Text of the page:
For every Mainland store that declines to set up shop here, Isle retail experts say, there’s a hugely successful one enjoying record-breaking sales.

Stephany L. Sofos, president of Sofos & Co. Ltd., a real estate consulting firm, and a retail expert, said Hawaii has advantages:

We’re a stepping stone to Asia.

We’re a captive audience with 1.3 million residents who have a tendency to be loyal once the store opens up.

There’s a revolving contingent of 7 million tourists, rotating every seven days.

"Because of that, sales per square foot are anywhere from 30 percent to 100 percent higher than in the Mainland U.S.," Sofos said. "Some of the best gross sales per square foot are found in Hawaii. Knowing that, (retailers) come.

"And because you’re a Mainland company, you can average and leverage your expenses through your scale of economy." (Translated, that means costs of human resources/bookkeeping/shipping can be consolidated in one Mainland office, with its lower overhead and labor costs.)

"So, you can actually lower the cost here, as opposed to a Hawaii-based company, whose costs are higher," she said.

The other side of the balance sheet: Outside what she called the "Golden Rectangle," the right location can be hard to find. The rectangle runs from Kapahulu to Kakaako, Ala Moana to Makiki; it’s "your cream of cream of cream," an area that caters to the local as well as tourist market and sees lots of traffic.

Doug Smoyer, president of Retail Strategies Inc., says Mainland corporate types may pre-judge Hawaii as being too far away or too expensive.

"The Wal-Marts and Costcos and Pier 1, the ones who are doing so well, took the time to do their homework," he said. They "can do more business in a store in Hawaii than on the Mainland, sometimes two-three-four times more business. Most people won’t take the time to figure that out."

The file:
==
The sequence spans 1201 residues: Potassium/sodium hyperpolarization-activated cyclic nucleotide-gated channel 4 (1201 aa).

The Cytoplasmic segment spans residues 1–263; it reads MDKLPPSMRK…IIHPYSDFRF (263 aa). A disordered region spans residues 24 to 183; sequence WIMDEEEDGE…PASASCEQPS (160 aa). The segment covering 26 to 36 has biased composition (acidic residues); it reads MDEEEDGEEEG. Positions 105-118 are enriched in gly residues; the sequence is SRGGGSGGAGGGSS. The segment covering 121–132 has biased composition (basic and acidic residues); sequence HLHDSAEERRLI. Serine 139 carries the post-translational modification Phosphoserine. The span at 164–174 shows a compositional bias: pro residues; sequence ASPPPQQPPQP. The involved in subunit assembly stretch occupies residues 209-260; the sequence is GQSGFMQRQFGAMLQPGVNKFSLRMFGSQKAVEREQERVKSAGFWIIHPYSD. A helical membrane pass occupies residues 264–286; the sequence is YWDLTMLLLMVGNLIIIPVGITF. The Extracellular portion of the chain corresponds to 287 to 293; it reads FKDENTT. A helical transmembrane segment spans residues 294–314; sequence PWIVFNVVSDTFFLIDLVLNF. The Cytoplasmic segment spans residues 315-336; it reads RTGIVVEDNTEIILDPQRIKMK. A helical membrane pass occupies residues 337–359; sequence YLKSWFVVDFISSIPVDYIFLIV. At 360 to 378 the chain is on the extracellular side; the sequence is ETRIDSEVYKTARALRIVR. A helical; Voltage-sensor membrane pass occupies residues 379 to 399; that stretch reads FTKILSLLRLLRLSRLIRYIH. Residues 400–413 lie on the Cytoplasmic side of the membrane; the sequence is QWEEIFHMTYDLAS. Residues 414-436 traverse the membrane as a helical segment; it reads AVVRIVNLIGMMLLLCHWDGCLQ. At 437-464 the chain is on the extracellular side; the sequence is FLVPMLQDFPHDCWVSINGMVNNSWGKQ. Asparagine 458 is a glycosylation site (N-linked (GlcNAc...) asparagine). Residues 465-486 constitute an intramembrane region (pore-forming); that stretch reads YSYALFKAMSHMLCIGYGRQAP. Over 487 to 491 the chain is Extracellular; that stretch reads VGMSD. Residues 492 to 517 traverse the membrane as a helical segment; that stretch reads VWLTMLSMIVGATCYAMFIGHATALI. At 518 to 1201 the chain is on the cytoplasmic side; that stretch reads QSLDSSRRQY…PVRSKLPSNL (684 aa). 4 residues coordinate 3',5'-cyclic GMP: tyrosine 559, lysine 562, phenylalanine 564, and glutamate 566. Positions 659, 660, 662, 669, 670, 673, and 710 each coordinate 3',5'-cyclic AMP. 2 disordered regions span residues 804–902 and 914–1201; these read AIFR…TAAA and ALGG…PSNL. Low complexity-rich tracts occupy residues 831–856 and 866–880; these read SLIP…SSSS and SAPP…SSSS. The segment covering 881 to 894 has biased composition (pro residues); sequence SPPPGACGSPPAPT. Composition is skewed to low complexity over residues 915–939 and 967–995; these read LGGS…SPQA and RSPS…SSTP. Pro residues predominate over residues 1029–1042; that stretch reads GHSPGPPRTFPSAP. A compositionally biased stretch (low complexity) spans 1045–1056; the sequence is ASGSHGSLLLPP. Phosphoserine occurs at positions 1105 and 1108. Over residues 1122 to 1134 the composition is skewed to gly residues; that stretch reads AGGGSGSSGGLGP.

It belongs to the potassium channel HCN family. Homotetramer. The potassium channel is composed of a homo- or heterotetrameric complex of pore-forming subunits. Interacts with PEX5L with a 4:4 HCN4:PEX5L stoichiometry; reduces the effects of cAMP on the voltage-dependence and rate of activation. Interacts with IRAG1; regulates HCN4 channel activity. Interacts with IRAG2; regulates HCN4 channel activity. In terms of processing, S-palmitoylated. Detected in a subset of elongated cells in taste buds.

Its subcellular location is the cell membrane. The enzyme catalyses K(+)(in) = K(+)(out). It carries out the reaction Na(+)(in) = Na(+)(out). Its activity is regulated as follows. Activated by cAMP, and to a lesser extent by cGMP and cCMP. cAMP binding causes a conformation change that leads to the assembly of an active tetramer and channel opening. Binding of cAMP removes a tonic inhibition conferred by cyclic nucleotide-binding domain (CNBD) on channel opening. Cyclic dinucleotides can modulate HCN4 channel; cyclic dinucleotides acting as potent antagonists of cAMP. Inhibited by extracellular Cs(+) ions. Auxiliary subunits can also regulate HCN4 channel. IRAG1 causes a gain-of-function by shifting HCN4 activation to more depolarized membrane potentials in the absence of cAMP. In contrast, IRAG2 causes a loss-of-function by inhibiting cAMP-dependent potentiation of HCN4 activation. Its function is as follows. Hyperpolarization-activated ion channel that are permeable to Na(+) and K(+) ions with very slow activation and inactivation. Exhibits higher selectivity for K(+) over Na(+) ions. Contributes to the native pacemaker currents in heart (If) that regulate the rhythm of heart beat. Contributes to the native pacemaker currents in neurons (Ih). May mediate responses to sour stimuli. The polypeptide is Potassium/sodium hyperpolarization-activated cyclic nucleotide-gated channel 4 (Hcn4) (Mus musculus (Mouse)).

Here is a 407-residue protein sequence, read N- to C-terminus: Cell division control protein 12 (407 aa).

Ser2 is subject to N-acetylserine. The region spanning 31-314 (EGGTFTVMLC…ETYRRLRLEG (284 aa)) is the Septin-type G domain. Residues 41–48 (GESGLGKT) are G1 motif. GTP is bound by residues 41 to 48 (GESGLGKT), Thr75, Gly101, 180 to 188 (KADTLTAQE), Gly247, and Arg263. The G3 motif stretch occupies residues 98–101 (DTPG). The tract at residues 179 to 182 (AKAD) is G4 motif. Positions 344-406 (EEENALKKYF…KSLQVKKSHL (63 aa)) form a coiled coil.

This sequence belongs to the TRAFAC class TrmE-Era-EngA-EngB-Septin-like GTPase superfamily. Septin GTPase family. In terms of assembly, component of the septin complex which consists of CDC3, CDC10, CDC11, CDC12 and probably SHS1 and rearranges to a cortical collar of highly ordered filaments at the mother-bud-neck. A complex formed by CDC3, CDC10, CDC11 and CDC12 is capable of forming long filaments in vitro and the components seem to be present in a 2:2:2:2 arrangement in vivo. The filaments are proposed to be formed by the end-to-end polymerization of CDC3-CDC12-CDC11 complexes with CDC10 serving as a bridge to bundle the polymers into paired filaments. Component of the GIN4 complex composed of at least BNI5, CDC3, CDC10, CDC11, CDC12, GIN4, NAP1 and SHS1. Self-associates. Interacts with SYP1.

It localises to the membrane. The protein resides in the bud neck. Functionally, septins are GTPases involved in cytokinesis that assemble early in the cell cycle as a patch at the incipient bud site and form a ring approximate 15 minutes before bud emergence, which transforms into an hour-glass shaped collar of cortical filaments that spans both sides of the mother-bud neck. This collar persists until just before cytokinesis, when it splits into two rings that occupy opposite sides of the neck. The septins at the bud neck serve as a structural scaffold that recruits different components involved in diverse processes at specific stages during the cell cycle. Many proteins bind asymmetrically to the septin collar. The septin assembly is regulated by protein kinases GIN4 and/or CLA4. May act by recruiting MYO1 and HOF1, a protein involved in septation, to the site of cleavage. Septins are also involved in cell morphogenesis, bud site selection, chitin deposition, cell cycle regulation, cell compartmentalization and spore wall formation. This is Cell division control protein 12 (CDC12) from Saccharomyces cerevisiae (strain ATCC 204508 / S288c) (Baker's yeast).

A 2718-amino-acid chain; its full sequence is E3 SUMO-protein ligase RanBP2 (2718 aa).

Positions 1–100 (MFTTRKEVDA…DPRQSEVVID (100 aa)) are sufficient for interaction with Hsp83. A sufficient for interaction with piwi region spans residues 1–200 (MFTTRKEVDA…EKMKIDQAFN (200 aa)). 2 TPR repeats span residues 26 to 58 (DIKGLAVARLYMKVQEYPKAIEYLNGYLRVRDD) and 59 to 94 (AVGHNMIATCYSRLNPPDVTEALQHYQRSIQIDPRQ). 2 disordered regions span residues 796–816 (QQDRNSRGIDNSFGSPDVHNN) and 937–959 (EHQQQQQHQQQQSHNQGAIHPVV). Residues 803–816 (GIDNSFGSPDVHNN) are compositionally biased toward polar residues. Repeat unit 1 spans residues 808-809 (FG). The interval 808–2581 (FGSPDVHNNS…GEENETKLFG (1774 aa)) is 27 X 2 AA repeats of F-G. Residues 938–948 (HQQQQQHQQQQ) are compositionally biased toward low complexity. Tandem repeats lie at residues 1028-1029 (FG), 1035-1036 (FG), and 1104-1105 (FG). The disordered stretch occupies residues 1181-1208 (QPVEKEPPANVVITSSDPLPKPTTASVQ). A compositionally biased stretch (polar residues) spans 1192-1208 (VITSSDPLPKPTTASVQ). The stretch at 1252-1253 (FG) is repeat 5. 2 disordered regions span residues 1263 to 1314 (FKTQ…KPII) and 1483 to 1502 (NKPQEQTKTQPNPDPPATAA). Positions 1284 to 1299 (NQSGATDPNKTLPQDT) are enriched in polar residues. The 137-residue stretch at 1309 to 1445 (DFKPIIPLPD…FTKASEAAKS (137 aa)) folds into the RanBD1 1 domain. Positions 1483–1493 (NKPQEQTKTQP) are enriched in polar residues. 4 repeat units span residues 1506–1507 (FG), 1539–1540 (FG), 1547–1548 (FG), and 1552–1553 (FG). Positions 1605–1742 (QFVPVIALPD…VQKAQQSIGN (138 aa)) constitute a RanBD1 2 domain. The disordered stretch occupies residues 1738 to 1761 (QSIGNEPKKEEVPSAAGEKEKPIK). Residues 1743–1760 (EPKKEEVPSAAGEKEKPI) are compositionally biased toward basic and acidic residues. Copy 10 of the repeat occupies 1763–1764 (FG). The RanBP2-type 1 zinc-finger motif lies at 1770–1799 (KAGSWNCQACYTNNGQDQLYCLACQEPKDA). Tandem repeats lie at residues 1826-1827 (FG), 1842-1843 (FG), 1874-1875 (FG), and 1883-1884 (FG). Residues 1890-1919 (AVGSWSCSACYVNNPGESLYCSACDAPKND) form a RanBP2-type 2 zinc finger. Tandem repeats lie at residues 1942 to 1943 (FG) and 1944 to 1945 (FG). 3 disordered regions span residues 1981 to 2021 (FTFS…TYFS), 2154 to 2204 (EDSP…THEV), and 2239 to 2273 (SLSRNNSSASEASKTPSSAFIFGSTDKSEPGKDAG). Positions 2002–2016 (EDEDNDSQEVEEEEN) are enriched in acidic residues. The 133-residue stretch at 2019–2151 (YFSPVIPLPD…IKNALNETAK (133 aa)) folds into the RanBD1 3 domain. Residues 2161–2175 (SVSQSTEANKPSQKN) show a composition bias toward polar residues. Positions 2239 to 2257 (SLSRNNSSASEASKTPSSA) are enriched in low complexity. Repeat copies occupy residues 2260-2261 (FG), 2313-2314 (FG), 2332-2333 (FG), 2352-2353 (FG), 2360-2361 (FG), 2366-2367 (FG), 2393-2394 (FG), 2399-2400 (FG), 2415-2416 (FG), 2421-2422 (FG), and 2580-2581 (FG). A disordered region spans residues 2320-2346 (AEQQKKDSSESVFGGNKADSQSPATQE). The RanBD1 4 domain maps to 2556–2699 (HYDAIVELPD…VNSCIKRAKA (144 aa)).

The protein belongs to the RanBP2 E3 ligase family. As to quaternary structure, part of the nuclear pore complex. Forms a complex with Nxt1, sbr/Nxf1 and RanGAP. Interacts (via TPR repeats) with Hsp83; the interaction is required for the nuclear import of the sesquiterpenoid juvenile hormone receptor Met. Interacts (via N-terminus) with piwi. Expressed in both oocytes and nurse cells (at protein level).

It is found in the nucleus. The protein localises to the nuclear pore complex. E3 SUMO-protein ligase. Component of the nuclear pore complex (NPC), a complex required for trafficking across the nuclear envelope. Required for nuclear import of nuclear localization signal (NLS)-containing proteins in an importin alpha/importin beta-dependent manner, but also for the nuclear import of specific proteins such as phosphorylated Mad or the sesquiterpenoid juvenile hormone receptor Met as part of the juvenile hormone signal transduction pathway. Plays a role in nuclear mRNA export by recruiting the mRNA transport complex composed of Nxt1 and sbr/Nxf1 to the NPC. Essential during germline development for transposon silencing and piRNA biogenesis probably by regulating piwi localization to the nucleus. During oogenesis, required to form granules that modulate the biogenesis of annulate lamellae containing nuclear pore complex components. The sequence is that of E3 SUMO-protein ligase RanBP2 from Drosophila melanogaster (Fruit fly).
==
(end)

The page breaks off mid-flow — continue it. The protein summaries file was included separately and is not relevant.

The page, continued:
A good example of that is Trader Joe’s, he said.

"Trader Joe’s would do very well out here, could be two to three times" the business of a store on the Mainland, Smoyer said.

But the leasing fraternity around the nation is a fairly small one, Smoyer said. If word spreads around that the economy is bad, or Hawaii is a labor-unfriendly town, corporations become skittish.

And Hawaii allure may also work against it. Both Smoyer and Sofos say there’s a bad rap on Hawaii as being less efficient.

Smoyer said there’s an assumption that employees who to come to Hawaii will be so affected by Polynesian paralysis that they’ll begin to spend their time at the beach instead of on the sales floor.

"People worry about the fact that we don’t have four seasons, that we’re Asian-dominated and they may not have the correct products," Smoyer said. "They just have to take the time to come over and understand the market, and find out who is doing well and why. Take 100 retailers from a Mainland chain. Fifty of them have their Hawaii stores among their highest-volume stores."

[back to top]

Home | Local News | Opinion | Business | Island Life | Sports
Index to Fun | Island Sounds | Book Reviews | Faith Calendar
Hawaii Ways | Taste

How to Subscribe | How to Advertise | Site Map | Terms of Service | Corrections

© COPYRIGHT 2001 The Honolulu Advertiser, a division of Gannett Co. Inc.